I’d stayed in Leeds because I’d fallen in love, but the Leeds I thought I loved didn’t do it for me anymore. We were growing apart. Determined to make the relationship work, I spent the next few years getting to know Leeds all over again. I got to know its musical side, spending every spare penny I had on gig tickets for bands I’d barely heard of at venues with very questionable hygiene standards. I had a fling with its young professional side when I made the big mistake of working in recruitment; a snooty side filled with snooty bars frequented by snooty people in snooty suits. A job in the arts got me acquainted with its cultural side; a conveyor belt of gallery openings and preview nights attended by some of the most incredible people I’ve had the good fortune to meet – underpaid and overworked, but united by a genuine passion for the arts that the government seemed intent on destroying. I even had a brief encounter with Leeds’ eco side, after being so tormented by the sight of ducks bobbing in the syringe-filled river outside my city-centre flat that I donned a pair of marigolds, grabbed a rake and coerced my housemate and boyfriend into giving up their Saturday to clean up the ducks’ home with the Leeds Waterfront Association.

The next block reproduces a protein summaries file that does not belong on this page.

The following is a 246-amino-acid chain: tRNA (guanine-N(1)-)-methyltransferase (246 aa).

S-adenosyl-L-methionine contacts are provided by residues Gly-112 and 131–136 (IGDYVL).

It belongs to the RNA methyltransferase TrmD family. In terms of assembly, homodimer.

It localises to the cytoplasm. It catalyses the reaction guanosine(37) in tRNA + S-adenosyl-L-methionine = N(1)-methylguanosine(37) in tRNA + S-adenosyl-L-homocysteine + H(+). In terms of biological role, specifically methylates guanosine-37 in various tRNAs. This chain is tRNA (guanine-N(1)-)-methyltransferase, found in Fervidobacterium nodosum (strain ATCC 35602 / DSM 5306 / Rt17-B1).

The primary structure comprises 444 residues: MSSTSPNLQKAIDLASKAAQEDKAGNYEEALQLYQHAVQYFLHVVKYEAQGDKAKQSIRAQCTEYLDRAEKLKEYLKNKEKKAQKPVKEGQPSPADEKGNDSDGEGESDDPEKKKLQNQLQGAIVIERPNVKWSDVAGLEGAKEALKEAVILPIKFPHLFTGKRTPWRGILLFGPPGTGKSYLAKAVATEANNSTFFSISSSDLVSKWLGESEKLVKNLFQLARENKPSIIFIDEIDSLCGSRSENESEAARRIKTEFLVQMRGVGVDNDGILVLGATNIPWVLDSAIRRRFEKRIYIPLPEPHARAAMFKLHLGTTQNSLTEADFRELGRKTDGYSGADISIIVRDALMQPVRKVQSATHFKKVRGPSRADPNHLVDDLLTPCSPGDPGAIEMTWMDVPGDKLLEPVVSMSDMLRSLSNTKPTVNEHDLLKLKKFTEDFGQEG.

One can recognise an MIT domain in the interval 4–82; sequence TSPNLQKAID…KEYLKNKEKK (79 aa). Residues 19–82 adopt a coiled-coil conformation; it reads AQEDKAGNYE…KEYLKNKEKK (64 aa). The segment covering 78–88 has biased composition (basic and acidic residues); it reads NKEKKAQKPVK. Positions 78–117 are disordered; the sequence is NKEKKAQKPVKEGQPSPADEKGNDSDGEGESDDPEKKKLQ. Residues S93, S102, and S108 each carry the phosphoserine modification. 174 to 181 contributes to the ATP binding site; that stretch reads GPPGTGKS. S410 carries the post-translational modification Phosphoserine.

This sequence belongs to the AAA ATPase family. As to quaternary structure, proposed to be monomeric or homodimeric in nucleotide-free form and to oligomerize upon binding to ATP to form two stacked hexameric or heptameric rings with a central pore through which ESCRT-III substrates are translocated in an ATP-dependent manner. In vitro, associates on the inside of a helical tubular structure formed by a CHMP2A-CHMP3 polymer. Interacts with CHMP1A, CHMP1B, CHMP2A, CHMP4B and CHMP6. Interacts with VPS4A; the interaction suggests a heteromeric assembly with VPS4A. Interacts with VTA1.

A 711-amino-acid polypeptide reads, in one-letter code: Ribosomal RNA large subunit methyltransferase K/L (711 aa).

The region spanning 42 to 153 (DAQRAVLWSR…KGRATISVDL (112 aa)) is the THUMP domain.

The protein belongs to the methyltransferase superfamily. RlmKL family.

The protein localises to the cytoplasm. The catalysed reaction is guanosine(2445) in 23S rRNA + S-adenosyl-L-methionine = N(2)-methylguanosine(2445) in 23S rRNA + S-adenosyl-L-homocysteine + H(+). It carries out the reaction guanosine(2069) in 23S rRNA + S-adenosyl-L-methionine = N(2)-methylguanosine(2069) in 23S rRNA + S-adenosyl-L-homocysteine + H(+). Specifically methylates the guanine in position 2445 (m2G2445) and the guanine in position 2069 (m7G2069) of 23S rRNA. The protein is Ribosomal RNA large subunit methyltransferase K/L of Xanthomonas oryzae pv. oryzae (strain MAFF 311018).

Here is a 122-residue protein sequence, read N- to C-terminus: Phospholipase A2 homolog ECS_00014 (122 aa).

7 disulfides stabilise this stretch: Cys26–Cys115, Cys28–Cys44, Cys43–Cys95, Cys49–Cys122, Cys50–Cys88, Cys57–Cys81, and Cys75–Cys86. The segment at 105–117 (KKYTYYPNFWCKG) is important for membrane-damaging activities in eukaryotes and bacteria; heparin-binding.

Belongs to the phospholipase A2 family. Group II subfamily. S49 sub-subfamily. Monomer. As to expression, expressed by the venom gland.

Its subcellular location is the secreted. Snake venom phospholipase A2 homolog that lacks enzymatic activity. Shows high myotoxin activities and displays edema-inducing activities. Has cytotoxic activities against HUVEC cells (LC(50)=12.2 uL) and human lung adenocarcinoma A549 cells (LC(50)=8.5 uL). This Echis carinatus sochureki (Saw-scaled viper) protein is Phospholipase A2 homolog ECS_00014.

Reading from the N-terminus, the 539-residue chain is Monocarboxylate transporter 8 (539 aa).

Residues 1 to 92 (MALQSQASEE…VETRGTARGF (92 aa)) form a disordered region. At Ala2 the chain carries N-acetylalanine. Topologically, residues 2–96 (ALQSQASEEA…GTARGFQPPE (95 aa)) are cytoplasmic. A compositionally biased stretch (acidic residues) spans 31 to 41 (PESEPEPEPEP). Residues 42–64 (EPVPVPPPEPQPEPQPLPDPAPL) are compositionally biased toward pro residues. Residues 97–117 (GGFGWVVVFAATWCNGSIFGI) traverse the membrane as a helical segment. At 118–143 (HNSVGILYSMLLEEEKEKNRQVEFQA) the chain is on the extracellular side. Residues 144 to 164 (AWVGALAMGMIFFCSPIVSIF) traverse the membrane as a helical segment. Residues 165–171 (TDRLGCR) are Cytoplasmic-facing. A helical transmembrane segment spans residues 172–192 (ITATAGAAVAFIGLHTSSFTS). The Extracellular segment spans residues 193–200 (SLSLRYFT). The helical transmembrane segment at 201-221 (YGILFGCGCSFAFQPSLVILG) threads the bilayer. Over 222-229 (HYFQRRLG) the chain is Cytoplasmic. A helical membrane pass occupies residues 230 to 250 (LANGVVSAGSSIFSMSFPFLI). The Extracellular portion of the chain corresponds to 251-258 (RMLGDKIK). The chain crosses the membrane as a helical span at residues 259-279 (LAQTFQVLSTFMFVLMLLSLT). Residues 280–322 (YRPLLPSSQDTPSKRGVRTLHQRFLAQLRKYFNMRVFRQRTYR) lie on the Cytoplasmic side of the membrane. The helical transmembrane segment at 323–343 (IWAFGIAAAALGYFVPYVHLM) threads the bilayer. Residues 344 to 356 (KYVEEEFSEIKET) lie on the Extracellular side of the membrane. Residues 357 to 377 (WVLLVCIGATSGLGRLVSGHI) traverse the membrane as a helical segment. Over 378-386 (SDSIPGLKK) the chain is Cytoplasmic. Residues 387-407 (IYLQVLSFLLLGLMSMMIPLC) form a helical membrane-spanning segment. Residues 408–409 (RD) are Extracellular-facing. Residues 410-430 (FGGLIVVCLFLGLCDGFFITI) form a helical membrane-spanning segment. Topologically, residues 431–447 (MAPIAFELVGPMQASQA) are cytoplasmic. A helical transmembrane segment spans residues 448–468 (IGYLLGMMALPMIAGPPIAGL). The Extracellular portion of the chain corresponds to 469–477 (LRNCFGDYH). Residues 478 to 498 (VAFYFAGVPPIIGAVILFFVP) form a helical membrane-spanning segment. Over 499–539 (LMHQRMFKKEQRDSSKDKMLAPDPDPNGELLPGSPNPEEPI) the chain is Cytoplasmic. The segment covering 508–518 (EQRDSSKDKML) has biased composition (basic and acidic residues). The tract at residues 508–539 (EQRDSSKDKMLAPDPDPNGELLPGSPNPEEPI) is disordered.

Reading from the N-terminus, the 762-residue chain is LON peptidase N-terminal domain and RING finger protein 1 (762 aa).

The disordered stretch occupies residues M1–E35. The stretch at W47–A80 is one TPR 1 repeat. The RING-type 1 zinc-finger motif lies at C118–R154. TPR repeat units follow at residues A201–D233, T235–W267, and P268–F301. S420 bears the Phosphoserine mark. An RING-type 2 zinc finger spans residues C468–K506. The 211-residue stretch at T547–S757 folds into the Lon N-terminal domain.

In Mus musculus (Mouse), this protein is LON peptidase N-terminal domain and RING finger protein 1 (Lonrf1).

It’s fair to say that I’ve loved and experienced many different sides of Leeds over the last ten years. But the Leeds that has my heart now; the Leeds that I’m completely besotted with, is a side to the city that I’ve really got to know in the past few years. Leeds’ independent food and drink scene. It’s simple, really: proud, enterprising and unique independent businesses that work with, not against, each other, to make Leeds a bloody exciting place to live. It’s like the pairing of wine and food: when you get the pairing right, you improve the flavour of each individual element to create a taste sensation that’s better than you could have ever imagined. And this is what makes Leeds so special.This is why I’m more in love with Leeds than ever before. There are hundreds of examples of this independent collaboration right across the city’s food and drink industry, from the street food traders that collaborate to put on a massive feast each month at Belgrave Music Hall, to the perfect matrimony of The Sparrow’s craft beer and Prashad’s Indian vegetarian Street Food at the newly-opened Bundobust.

Such matrimonies deserve to be celebrated, right? Well, keep reading. On 20 September (which, coincidentally, is a decade to the day since my arrival in Leeds – thanks for remembering, guys), Leeds’ very own Food and Drink Association is throwing a massive party to celebrate the city’s food and drink credentials – and you’re all invited. I caught up with Leeds Food and Drink Association co-founder, Jo Murricane, to find out more.